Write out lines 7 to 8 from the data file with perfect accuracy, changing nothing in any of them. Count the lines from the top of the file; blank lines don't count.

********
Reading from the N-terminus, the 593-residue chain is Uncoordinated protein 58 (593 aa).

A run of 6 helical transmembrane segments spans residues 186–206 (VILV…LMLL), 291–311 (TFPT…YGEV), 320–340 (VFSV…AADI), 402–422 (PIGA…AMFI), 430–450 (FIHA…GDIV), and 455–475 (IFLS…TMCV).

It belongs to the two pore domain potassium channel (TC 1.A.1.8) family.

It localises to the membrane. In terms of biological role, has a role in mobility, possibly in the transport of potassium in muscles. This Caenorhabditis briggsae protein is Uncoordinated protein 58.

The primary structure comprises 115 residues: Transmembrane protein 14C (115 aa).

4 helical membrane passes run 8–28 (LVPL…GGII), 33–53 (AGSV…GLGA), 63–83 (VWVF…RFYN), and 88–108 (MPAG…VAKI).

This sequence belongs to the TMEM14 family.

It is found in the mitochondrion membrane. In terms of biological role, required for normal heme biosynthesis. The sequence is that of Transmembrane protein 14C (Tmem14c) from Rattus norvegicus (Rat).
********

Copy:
This sequence belongs to the TMEM14 family.

It is found in the mitochondrion membrane. In terms of biological role, required for normal heme biosynthesis. The sequence is that of Transmembrane protein 14C (Tmem14c) from Rattus norvegicus (Rat).